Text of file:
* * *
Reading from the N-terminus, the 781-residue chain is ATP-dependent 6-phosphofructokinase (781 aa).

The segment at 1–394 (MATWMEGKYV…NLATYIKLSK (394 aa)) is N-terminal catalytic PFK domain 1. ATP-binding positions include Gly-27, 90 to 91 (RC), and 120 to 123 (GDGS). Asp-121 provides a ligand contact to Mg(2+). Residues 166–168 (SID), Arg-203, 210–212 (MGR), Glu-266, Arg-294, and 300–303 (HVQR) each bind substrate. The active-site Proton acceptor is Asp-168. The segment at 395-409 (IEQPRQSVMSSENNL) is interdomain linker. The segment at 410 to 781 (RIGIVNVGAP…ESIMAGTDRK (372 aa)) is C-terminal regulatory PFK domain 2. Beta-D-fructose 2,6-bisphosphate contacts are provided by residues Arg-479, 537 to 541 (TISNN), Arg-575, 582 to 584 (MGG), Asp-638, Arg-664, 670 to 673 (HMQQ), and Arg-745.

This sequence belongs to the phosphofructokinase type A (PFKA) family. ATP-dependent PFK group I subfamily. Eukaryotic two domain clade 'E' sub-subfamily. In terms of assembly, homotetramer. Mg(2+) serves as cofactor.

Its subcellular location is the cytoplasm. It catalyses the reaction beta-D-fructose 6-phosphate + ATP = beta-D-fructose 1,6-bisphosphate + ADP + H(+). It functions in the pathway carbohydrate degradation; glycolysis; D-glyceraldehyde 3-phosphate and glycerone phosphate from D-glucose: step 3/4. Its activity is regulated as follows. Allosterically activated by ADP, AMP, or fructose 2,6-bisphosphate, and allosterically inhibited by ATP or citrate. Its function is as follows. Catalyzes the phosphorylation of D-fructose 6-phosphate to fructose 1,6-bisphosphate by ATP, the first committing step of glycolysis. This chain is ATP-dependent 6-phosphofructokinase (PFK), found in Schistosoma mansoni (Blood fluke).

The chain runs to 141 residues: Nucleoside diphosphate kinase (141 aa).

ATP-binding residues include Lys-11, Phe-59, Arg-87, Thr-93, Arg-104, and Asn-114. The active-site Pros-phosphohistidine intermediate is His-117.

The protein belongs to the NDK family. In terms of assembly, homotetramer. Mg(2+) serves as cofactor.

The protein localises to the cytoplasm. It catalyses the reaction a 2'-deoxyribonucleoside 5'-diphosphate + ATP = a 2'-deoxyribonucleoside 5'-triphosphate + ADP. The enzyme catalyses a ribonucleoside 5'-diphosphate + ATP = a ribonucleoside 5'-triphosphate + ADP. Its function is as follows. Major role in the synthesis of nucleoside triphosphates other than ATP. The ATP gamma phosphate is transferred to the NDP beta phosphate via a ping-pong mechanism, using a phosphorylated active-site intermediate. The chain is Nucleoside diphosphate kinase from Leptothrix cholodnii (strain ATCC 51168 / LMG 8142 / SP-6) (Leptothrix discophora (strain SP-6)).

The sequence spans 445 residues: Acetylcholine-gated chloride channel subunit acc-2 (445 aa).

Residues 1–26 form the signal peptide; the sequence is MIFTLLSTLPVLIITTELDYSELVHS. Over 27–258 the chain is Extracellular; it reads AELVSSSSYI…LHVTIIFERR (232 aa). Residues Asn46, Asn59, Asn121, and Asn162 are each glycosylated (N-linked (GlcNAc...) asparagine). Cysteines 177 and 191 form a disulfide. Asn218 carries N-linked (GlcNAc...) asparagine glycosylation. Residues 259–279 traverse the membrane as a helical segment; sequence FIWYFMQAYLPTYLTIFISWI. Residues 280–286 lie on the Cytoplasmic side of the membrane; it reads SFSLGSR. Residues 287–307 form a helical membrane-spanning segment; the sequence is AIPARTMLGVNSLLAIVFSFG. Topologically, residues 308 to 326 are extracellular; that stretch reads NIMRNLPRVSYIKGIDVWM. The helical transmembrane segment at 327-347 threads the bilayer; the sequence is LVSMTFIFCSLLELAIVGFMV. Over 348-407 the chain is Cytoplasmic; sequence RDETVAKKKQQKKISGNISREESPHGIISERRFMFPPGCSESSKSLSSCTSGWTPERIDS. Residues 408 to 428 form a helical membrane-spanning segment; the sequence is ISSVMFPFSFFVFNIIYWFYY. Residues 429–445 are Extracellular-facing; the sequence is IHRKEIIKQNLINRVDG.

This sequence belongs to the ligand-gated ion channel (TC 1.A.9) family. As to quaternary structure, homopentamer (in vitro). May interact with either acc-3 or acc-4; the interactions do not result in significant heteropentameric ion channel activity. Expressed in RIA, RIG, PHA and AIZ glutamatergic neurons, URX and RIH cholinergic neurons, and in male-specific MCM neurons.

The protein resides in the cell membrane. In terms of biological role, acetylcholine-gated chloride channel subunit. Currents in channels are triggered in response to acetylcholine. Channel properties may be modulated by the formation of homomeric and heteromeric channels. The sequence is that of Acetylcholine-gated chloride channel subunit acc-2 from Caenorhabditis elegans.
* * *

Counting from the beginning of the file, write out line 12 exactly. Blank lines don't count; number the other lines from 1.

The protein resides in the cell membrane. In terms of biological role, acetylcholine-gated chloride channel subunit. Currents in channels are triggered in response to acetylcholine. Channel properties may be modulated by the formation of homomeric and heteromeric channels. The sequence is that of Acetylcholine-gated chloride channel subunit acc-2 from Caenorhabditis elegans.